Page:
deeplearn.js

Introduction

deeplearn.js is an open source WebGL-accelerated JavaScript library for machine intelligence. deeplearn.js brings highly performant machine learning building blocks to your fingertips, allowing you to train neural networks in a browser or run pre-trained models in inference mode. It provides an API for constructing differentiable data flow graphs, as well as a set of mathematical functions that can be used directly.

You can find the code that supplements this tutorial here.

Run it yourself with:

./scripts/watch-demo demos/intro

And visit http://localhost:8080/demos/intro/.

Or just view the demo we have hosted here.

For the purposes of the documentation, we will use TypeScript code examples. For vanilla JavaScript, you may need to remove the occasional TypeScript type annotation or definition.

Core concepts

NDArrays

The central unit of data in deeplearn.js is the NDArray. An NDArray consists of a set of floating point values shaped into an array of an arbitrary number of dimensions. NDArrays have a shape attribute to define their shape. The library provides sugar subclasses for low-rank NDArrays: Scalar, Array1D, Array2D, Array3D and Array4D.

Example usage with a 2x3 matrix:

const shape = [2, 3];  // 2 rows, 3 columns
const a = Array2D.new(shape, [1.0, 2.0, 3.0, 10.0, 20.0, 30.0]);

NDArrays can store data either on the GPU as a WebGLTexture, where each pixel stores a floating point value, or on the CPU as a vanilla JavaScript TypedArray. Most of the time, the user should not think about the storage, as it is an implementation detail.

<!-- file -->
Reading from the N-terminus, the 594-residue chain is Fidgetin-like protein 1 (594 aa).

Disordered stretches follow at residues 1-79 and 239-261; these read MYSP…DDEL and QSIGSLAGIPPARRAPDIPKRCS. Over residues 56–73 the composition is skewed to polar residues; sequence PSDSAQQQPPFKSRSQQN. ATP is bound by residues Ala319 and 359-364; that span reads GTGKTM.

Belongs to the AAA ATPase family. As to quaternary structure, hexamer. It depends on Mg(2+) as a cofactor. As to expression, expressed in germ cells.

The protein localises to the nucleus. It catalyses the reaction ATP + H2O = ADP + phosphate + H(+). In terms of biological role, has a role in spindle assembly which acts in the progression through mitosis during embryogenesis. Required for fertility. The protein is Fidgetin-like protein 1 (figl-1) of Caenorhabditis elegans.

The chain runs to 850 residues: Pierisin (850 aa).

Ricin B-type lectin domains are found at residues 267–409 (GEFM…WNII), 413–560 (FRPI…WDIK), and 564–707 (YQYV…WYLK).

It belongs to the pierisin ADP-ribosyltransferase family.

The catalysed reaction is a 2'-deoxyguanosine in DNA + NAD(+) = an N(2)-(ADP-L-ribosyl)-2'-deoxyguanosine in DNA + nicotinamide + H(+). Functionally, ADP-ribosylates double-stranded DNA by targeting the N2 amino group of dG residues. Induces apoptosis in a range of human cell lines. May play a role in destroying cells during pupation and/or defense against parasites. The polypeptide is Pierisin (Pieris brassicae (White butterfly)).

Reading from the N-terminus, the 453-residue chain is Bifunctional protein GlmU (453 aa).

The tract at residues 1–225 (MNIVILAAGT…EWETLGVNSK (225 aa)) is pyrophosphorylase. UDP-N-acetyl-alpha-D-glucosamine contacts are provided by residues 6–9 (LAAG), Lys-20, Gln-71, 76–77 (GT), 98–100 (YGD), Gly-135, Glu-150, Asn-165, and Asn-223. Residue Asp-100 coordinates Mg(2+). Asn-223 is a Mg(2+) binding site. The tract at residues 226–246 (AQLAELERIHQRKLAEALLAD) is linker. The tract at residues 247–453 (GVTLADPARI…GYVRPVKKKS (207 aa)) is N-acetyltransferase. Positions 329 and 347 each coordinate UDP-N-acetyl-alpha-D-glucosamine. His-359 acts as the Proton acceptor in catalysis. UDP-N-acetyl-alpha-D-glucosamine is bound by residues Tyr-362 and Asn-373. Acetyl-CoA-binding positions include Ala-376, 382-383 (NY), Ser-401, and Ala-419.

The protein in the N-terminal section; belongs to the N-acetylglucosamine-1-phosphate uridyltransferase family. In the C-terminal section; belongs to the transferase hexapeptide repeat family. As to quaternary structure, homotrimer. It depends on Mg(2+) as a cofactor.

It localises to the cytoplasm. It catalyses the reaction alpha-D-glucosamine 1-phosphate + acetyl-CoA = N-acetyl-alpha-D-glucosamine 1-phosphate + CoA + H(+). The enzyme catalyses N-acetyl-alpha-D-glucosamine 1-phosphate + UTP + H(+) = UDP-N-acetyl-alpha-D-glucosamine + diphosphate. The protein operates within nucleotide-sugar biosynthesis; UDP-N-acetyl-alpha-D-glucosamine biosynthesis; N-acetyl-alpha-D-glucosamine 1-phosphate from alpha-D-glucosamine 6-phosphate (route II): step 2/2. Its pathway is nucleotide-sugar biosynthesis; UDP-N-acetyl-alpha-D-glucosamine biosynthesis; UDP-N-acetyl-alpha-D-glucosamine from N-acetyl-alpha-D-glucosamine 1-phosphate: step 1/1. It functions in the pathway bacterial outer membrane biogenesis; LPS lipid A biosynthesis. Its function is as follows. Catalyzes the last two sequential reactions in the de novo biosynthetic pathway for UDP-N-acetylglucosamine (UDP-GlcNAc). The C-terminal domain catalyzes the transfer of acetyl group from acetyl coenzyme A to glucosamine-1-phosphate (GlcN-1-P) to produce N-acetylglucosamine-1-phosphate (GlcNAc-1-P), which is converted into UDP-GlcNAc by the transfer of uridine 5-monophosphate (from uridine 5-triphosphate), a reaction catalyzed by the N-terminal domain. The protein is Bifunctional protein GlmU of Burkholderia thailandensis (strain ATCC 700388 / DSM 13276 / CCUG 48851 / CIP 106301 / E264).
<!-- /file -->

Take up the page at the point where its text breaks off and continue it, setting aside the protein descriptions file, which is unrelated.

If NDArray data is stored on the CPU, the first time a GPU mathematical operation is called the data will be uploaded to a texture automatically. If you call NDArray.getValuesAsync() on a GPU-resident NDArray, the library will download the texture to the CPU and delete the texture.

NDArrayMath

The library provides a NDArrayMath base class which defines a set of mathematical functions that operate on NDArrays.

NDArrayMathGPU

When using the NDArrayMathGPU implementation, these mathematical operations enqueue shader programs to be executed on the GPU. Unlike in NDArrayMathCPU, these operations are not blocking, but the user can synchronize the cpu with the gpu by calling getValuesAsync() on the NDArray, as we describe in detail below.

These shaders read and write from WebGLTextures which are owned by NDArrays. When chaining mathematical operations, textures can stay in GPU memory (not downloaded to the CPU between operations), which is critical for performance.

Example of taking the mean squared difference between two matrices:

const math = new NDArrayMathGPU();

const a = Array2D.new([2, 2], [1.0, 2.0, 3.0, 4.0]);
const b = Array2D.new([2, 2], [0.0, 2.0, 4.0, 6.0]);

// Non-blocking math calls.
const diff = math.sub(a, b);
const squaredDiff = math.elementWiseMul(diff, diff);
const sum = math.sum(squaredDiff);
const size = Scalar.new(a.size);
const average = math.divide(sum, size);

console.log('mean squared difference: ' + average.get());

TIP: Avoid calling get() or getValuesAsync() between mathematical GPU operations unless you are debugging. This forces a texture download, and subsequent NDArrayMathGPU calls will have to re-upload the data to a new texture.

NDArrayMathCPU

When using CPU implementations, these mathematical operations are blocking and get executed immediately on the underlying TypedArrays with vanilla JavaScript.

Training

Differentiable data flow graphs in deeplearn.js use a delayed execution model, just like in TensorFlow. Users construct a graph and then train or infer on them by providing input NDArrays through FeedEntrys.

NOTE: NDArrayMath and NDArrays are sufficient for inference mode. You only need a graph if you want to train.

Graphs and Tensors

The Graph object is the core class for constructing data flow graphs. Graph objects don’t actually hold NDArray data, only connectivity between operations.